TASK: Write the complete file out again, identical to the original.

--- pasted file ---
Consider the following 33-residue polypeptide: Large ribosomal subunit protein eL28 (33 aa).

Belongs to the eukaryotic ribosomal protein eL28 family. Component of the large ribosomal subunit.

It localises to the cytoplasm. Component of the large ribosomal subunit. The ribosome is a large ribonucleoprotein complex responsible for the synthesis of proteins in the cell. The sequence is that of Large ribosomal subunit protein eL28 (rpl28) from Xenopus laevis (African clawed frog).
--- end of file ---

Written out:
Consider the following 33-residue polypeptide: Large ribosomal subunit protein eL28 (33 aa).

Belongs to the eukaryotic ribosomal protein eL28 family. Component of the large ribosomal subunit.

It localises to the cytoplasm. Component of the large ribosomal subunit. The ribosome is a large ribonucleoprotein complex responsible for the synthesis of proteins in the cell. The sequence is that of Large ribosomal subunit protein eL28 (rpl28) from Xenopus laevis (African clawed frog).